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February 14, 2007

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If It Ain’t Broke...

When entrusted with the education of a new shooter, I try to point out three great truths about successful marksmen:

  • They handle a gun—any kind of gun—with a minimum of movement. If you watch them at work, there doesn’t seem to be much happening.
  • They are able to shoot fast. They have taken to heart the Gunsite adage that “A good fast shot is better than a slow perfect shot because you’re not going to get time for the slow, perfect shot.”
  • They don’t jack around with their guns. They accept the fact that if they miss, it’s not the gun, it’s them.

  •  
    Back in my formative years, I left several fortunes in the hands of gunsmiths who were constantly diddling with my rifles and shotguns. I wanted them lighter or heavier. I wanted the stocks shorter or longer. I wanted a new trigger. I wanted a new chambering. I wanted different sights. In the end, I doubt if any of it was even remotely worth the money.

    I began to catch on to this when I was shooting registered trap, and noted that the guy who won everything at the shoots I participated in used a plain-vanilla Remington 870 pump. He beat the hell out of all the guys with Perazzis and Berettas and Kriegfhoffs. He did not own choke tubes, never adjusted his comb height when he shot yardage, and did not get a release trigger or any of that stuff. All he did was break targets.

    I once asked “Smoker” Smith, the Brit was the world Sporting Clays champion back in the 80s, which choke tubes he used.

    “’Ow the ‘ell would I know?”, he said. “And it doesn’t make any difference anyway. The bloody things have been rusted in place for years.”

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    Comments

    KJ

    Dave, a question: What is the barrel life of a big game rifle (let's say a .30-06 or .270) assuming the owner cleans and oils it diligently after each use? 10,000 rounds? 100,000 rounds? 1,000,000 rounds? I'm sure there are variables that could affect the barrel life. I've heard of a barrel being "shot out" and haven't yet accomplished that feat, even in my little Marlin M99 M1 - my first rifle.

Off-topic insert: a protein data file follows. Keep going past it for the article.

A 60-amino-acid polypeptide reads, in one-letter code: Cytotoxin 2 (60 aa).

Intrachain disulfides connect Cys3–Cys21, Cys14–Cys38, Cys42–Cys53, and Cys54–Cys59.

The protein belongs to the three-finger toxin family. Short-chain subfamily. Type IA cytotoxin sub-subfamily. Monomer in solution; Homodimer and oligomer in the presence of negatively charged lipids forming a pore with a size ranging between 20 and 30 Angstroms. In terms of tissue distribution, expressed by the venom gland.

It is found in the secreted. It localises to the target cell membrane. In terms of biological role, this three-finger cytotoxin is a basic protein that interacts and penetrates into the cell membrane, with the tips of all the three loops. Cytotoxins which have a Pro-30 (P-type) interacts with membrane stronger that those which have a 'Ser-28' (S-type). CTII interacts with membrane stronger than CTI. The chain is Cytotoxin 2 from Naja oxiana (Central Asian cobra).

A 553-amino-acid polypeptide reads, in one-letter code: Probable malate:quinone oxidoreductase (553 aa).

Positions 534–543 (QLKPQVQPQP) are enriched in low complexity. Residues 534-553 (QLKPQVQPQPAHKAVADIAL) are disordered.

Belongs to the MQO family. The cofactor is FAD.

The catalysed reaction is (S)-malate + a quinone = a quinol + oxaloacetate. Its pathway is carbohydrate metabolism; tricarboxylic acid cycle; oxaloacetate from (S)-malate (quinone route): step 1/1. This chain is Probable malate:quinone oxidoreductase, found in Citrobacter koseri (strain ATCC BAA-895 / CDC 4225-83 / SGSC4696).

DK

    When I was younger, single and less concerned about how much amunition costs, I used to take my Springfield Armory 1911 to the range every week end. I put about 200 rounds through it every week. I was no expert, but I got pretty good after a while. Now that I am older, married and dance lessons for an 8 year old cut into my recreation budget a little, I hardly ever get to the range. And when I do, those groups are not quite as tight as I remember. Not accounting for my degenerating eye sight, I assumed that my pistol needed new sights. After reading this post I think I might be better off investing that money in a few boxes of amunition and a few hours on the range.

    Dave Petzal

    To KJ: Sorry I didn't get to your question sooner. Here are some very rough guides to barrel life, assuming chrome moly barrels that are not abused or neglected (stainless lasts somewhat longer). This is about the number of rounds that you can get through one before you notice accuracy falling off. Useful accuracy lasts much longer.

    .22 rf--25,000
    .22/250 2500
    .270 3000
    7mm Rem Mag 2500
    .308--5500
    .30/06--5000

    KJ

    Thanks Dave. "Useful accuracy" is a good qualification. At last count I've fired 8,395,004,221 rounds through my Marlin .22. Tin cans still quiver when I'm around.




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